We look back at our whitewashed entity, sometimes in disgust. I look back at my whitewashed self and I learn. I realize that while I was under that facade, I was unconsciously unmasking the microaggressions and blatant racism that I was experiencing. I used this mechanism to navigate my way in life, quickly pointing out racism and bigotry that was masked with passive aggressive comments. This facade, although unhealthy, became my weapon into being powerful, blunt, and knowledgeable.

White men and boys pose beneath the body of Lige Daniels, a black man, shortly after he was lynched on August 3, 1920, in Center, Texas
White men and boys pose beneath the body of Lige Daniels, a black man, shortly after he was lynched on August 3, 1920, in Center, Texas

“The stories of my people being terrorized, beaten, and dehumanized pushed me further to become the catalyst of uncensored voices when it comes to black history.” —Tyler Johnson

I want to use my words to directly address white people: Trust and believe that this facade was not a presentation of our “ignorance,” but a representation of your unwillingness to be in uncomfortable situations. Your ignorant implicit biases when it comes to the black mind, unveils generations of the vile, inhumane sentiments passed down from your parents, and their parents who have greatly benefited off the backs of black people. Realize that when you are uncomfortable talking about your history, you become the same slave masters that your great-grandfathers were. In post-modern society, this slave-master mindset is represented when you wave Confederate flags and host Unite the Right rallies to uniform white supremacy. When you erase the message behind the Black Lives Matter movement, and mask it with All Lives Matter, it’s because you’re invested in believing that white people are always the victims.

Tyler Johnson ’22 (far left) with her fellow honors students at the Civil Rights Memorial in Montgomery, Alabama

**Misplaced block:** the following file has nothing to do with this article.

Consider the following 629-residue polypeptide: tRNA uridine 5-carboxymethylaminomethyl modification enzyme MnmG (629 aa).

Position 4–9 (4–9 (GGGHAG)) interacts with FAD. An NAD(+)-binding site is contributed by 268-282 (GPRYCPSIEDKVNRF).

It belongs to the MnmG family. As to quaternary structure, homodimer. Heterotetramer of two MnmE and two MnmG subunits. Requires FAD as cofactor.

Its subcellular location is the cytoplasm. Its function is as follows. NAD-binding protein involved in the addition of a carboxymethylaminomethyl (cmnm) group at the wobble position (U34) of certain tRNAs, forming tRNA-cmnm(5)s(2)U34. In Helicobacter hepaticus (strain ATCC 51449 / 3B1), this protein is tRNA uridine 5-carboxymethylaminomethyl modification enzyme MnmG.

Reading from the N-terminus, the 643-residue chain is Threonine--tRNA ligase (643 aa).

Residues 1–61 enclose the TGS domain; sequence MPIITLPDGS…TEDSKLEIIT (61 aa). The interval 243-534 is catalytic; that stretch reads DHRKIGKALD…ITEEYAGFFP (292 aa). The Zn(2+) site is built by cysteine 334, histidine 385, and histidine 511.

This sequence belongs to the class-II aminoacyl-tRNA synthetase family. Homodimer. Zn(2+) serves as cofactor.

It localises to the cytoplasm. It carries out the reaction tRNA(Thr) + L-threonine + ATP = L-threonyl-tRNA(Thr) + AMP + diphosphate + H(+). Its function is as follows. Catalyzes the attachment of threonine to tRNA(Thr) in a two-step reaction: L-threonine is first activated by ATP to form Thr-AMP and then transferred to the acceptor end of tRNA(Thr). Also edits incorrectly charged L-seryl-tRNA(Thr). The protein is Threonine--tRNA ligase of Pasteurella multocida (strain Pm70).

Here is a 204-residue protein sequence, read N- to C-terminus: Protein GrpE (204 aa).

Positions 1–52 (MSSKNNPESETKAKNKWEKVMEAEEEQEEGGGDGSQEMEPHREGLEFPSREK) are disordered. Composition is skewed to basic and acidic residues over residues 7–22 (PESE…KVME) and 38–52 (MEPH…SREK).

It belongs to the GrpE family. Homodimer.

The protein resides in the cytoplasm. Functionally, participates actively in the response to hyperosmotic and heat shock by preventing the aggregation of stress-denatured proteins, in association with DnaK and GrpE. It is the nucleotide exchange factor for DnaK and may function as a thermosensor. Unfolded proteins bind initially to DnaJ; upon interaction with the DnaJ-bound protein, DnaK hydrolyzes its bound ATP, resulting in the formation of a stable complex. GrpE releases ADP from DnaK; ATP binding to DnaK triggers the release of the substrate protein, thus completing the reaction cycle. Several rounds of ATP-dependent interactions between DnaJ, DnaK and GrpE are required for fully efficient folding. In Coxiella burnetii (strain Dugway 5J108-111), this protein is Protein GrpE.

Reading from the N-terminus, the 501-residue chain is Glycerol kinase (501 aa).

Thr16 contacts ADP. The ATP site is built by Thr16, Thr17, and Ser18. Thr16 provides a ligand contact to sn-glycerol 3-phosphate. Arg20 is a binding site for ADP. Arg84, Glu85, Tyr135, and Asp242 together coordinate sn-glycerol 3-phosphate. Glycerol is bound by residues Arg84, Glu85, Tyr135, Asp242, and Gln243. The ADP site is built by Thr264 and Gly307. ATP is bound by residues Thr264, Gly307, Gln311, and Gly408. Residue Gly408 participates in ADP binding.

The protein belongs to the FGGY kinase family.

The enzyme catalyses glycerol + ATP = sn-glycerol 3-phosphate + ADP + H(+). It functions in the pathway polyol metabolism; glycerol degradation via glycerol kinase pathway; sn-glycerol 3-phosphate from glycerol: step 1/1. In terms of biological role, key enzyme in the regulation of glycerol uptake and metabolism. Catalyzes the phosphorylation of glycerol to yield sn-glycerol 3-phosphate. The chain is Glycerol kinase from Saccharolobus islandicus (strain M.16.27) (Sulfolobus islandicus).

Tyler Johnson ’22 (far left) with her fellow honors students at the Civil Rights Memorial in Montgomery, Alabama

“A person who doesn’t know their history is bound to repeat it. Our ancestors have fought too long, and too hard, to look down on us and see a modernized version of the slavery and civil rights era.” —Tyler Johnson

During my time in Alabama, I appreciated the raw, uncensored history that was presented to me in such creative ways. The stories of my people being terrorized, beaten, and dehumanized pushed me further to become the catalyst of uncensored voices when it comes to black history. My voice, my words, who I am will not be silenced in order to promote a “safe” history that makes white people feel at ease. I encourage everyone—especially my black brothers and sisters—to do outside research on black history. Go beyond Martin Luther King Jr. and Malcolm X. Learn about Ida B. Wells, Sojourner Truth, Angela Davis, Elaine Brown—all coming from different eras, yet holding the important principle of fighting for the deserved rights of black people. A person who doesn’t know their history is bound to repeat it. Our ancestors have fought too long, and too hard, to look down on us and see a modernized version of the slavery and civil rights era.